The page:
Picture this: it’s 3am in the upstairs of a small pub on the streets of Kings Heath, 300 people are clapping and chanting ‘one more song, one more song’, while two ladies are embracing at the decks, laughter and smiles all around. This was the scene on Friday night at the Hare and Hounds, at Leftfoot’s and Fight Night’s all-female selector event. Hare and Hounds always attracts a diverse but carefree crowd – the ‘dance like no one’s watching’ vibe. The deejays all went full throttle, and the rooms were packed to the brim till closing.
The all-female Brum based collective Selextorhood warmed things up for Miss Éclair Fifi in room 2. The group play a huge part in promoting gender diversity within the deejaying scene in the Second City, hosting monthly workshops in Café Artum for female identifying and non-binary selectors of all abilities. The deejays within the group all have different styles, playing through afrobeat and jazz, to minimal house and hip house beats, filling the room and setting the tone perfectly.
At 11pm, room 1 begun its non-stop party. Welcome to the world of merry music – hosted by Queens Jayda G and Ruby Savage. Much more than just ‘deejays’; these two women live and breathe music, and this is obvious to those who watch them. Innovative and original sets have placed Savage and Miss G at the top of their game. Blending through soulful disco, funk, and as the energy grew, latin and soulful house cuts; the two complemented each other’s choices stunningly. The set solidified their statuses as quality selectors, showcasing lesser known Prince tracks like ‘Chelsea Rodgers’ and ‘Sexy Dancer’, and even pulling out gospel track ‘Stand To The Word’ near closing.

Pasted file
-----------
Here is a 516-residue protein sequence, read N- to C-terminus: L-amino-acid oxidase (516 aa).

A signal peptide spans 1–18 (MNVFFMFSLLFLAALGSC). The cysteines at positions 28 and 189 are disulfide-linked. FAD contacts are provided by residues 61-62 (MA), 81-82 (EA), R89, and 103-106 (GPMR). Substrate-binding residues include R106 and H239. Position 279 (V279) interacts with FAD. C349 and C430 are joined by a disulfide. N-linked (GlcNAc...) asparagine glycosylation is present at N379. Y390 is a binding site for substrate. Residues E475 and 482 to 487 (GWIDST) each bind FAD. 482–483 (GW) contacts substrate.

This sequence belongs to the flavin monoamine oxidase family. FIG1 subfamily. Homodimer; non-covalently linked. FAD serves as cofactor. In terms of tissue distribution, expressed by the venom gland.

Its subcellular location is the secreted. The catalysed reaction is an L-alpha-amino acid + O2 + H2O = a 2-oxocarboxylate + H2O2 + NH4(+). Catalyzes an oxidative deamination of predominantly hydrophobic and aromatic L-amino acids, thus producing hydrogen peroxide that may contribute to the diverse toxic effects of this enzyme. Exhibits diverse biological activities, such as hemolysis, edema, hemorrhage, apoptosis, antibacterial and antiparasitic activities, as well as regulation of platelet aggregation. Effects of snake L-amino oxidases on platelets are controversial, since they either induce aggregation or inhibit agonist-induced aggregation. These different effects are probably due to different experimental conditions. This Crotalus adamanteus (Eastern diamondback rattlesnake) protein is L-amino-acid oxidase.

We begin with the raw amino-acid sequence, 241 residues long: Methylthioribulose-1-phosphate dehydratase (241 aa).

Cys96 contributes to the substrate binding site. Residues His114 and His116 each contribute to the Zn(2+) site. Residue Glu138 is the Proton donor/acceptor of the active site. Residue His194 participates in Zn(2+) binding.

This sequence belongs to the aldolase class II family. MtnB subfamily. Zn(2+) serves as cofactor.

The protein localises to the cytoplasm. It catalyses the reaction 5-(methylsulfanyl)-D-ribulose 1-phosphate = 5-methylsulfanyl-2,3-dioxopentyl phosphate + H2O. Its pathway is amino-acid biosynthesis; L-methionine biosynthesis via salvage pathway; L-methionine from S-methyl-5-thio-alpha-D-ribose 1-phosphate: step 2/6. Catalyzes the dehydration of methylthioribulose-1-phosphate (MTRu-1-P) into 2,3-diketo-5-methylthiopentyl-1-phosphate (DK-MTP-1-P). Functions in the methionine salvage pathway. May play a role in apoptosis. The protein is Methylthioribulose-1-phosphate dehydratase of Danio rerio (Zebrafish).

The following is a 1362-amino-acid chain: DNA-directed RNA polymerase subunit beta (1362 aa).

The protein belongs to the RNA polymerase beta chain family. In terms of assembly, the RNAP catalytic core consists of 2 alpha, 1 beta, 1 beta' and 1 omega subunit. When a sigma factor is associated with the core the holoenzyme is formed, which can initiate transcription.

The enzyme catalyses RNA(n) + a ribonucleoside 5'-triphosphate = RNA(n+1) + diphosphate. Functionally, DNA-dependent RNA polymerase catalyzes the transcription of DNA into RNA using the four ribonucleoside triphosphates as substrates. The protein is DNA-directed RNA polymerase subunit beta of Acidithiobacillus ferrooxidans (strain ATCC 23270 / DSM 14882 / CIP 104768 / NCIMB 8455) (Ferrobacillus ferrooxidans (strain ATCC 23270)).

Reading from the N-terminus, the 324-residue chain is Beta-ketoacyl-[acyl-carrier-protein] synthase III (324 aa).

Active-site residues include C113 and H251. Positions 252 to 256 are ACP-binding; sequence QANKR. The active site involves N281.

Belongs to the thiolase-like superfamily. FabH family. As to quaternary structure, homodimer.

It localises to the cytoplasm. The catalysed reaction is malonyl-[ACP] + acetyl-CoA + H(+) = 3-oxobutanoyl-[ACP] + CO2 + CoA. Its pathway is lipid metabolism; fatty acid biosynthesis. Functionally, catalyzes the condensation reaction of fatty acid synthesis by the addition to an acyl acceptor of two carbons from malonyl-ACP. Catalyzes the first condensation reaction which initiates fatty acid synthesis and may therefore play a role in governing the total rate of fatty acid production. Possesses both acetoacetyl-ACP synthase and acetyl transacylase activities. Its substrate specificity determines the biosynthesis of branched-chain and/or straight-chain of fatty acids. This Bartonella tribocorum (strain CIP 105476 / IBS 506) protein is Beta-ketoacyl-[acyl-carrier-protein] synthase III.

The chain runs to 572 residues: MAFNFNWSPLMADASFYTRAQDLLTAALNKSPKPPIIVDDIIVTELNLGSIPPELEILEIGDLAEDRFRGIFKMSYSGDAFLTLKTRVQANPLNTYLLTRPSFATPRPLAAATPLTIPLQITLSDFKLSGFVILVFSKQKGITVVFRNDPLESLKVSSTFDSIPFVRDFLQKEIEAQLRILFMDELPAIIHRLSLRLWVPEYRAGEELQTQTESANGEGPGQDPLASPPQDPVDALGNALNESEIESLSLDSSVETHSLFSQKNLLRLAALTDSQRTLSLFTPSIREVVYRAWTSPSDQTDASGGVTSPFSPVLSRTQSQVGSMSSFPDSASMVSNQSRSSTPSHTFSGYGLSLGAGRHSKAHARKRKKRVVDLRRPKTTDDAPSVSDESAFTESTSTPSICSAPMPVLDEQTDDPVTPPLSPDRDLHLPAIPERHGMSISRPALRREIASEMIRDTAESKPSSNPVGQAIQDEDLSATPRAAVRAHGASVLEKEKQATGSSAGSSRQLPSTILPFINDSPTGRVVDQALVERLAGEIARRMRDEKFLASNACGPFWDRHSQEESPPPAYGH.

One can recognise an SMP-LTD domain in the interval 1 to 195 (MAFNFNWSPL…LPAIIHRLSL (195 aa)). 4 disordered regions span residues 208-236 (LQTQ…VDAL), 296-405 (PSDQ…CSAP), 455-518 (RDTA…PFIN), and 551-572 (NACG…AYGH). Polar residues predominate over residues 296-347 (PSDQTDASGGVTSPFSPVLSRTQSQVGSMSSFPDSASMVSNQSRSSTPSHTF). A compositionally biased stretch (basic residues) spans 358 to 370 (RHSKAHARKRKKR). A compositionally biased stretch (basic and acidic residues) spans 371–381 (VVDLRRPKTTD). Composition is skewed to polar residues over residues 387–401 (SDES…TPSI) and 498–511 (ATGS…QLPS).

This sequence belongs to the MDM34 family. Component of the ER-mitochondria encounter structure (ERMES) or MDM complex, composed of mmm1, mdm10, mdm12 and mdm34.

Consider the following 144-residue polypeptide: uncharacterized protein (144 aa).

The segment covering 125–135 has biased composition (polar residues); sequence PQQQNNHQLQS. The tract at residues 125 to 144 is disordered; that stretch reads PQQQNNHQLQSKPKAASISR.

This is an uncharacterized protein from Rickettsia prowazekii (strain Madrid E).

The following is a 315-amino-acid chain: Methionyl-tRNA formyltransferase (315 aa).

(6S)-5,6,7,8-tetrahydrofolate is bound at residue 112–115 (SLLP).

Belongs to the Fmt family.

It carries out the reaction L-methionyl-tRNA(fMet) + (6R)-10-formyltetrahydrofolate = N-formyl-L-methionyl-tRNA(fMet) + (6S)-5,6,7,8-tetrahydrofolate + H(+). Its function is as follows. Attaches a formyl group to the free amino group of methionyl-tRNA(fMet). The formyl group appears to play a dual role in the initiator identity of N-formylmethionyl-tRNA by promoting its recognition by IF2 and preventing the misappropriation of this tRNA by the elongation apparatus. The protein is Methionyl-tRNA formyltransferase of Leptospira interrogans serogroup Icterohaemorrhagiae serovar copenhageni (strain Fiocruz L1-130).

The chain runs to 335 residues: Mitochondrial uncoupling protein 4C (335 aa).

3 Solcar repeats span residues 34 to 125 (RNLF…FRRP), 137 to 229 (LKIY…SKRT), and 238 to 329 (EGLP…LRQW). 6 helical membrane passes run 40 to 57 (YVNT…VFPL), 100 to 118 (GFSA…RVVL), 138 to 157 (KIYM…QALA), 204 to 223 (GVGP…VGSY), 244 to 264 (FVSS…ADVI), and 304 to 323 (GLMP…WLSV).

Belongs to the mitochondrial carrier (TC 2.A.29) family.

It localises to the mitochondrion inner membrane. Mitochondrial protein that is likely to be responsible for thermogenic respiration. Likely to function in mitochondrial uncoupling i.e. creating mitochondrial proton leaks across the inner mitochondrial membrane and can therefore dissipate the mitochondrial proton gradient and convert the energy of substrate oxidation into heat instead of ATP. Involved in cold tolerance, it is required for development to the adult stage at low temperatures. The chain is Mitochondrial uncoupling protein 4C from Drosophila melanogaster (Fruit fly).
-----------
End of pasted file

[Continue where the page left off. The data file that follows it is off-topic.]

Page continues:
Mixing between digital and vinyl formats, the ladies knew what to play, and when to play it. It was interesting to watch the two bounce off each other – one congratulating the other on song choices. The four-hour set allowed for a genre defying journey; it took you to places you could only dream of going. The crowd lapped up everything; from thrilling slow grooves to hard-hitting dance records. Pure energy pulsated from the DJ booth – not dancing wasn’t an option.
Fifi’s room held a different kind of energy – less New York discotheque, more Berlin based sweaty basement. In comparison to the women in the other room, Fifi’s presence is much more understated, and her style differing too. Fifi played heavier – think minimal acid house and techno – in a three hour seamlessly mixed set. Selections on point, and mixing techniques A class, the lady knows how to work a crowd.
The women pulled out all the stops, and the atmosphere never once lost its sense of freedom and unity. ‘Lose Yourself to Dance’ was certainly the mantra of the night, and should be the mantra of every night.
Written by Alev Omer